The latter’s smile says, modestly, that this is flattery. But when he’s talking about the Samba bus he is welding from the bottom up, his eyes sparkling, it all becomes clear: this man has ambitions! And this is equally apparent from the Porsche 912, which – despite its bodywork, paintwork, interior upholstery, engine work and transmission overhaul being carried out in expert workshops – was finished off with impressive accuracy by the two Peters.
How do they compare when you drive them? Peter Ellinghorst tilts his head from side to side: “It’s hard to say. Thirty years after its restoration, the 356 is no longer fresh. For this reason, the crisp precision of the 912 is a little deceptive. However, the 912 does have the better chassis and steering. And the 912 is livelier, obviously, what with its power output and the more modern five-speed gearbox. However, less separates the two cars than you might believe. Seats and seating position, braking. That evocative sound. They’re both Porsches, totally unmistakably – and drivable every day.” Peter would like to restore the 356 with Peter again soon. And with greater precision than in the 1990s. Only then will he know how closely related the four-cylinder cars really are. It would certainly be an admirable experiment!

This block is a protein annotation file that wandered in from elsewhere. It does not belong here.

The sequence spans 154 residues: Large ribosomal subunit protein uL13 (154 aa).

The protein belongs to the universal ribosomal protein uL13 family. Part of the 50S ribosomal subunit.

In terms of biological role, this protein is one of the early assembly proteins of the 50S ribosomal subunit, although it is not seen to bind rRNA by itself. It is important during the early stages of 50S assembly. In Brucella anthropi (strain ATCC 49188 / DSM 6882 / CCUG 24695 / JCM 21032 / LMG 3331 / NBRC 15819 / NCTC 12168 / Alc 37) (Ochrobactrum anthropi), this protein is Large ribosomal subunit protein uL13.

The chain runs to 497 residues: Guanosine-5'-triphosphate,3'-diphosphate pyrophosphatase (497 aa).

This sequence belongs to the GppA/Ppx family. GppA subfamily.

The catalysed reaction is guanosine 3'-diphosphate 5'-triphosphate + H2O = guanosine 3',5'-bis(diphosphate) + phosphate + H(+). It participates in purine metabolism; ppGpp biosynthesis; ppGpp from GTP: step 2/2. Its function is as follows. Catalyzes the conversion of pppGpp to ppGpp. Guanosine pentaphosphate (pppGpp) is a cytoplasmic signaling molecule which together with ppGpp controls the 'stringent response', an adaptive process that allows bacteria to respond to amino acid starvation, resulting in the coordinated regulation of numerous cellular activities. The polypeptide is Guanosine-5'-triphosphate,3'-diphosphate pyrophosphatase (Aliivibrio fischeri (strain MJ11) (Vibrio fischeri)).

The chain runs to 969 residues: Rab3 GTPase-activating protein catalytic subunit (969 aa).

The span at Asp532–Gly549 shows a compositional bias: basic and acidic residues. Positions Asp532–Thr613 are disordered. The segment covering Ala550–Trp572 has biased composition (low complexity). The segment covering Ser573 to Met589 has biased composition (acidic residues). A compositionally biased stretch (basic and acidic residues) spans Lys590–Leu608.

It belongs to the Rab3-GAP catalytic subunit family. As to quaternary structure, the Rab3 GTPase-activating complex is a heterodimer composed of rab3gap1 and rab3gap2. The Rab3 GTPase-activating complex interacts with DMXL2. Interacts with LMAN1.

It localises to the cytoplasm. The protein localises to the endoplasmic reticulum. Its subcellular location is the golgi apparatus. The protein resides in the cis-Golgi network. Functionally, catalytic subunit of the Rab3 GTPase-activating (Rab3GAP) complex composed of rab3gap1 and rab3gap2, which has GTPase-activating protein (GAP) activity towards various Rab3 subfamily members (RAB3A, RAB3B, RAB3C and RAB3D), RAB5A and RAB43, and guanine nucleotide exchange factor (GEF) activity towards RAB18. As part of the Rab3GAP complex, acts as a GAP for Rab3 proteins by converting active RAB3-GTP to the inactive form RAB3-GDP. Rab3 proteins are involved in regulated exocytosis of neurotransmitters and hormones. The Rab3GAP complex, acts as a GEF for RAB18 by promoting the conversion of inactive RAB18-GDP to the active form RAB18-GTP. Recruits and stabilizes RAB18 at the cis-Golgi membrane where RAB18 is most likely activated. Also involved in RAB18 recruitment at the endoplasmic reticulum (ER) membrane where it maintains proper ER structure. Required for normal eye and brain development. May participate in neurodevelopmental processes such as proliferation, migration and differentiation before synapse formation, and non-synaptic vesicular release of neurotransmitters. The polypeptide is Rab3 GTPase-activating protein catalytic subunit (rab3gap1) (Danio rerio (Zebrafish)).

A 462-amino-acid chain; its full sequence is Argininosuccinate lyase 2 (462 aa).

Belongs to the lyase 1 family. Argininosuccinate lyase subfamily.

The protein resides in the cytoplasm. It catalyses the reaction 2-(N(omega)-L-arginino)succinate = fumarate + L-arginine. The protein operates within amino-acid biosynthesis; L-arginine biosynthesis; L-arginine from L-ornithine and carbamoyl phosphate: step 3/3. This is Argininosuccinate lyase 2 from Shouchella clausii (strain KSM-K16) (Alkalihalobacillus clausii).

Technical data (as standard): Porsche 356 C Coupé
Engine Four-cylinder Boxer, air-cooled
Displacement 1,582 cm³
Mixture formation Two Zenith 32 NDIX double downdraught carburetors
Maximum power 75 PS (55 kW) at 5,200 rpm
Maximum torque 123 Nm at 4,800 rpm
Unladen weight 935 kg (as per DIN)
0−100 km/h 14 s
Top speed 175 km/h
Build period 1963 to 1965
Units built 16,668
Technical data (as standard): Porsche 912 (1600)
Engine Four-cylinder Boxer, air-cooled
Displacement 1,582 cm³
Mixture formation Two Weber 40 IDF double downdraught carburetors (instead of Solex 40 PJJ)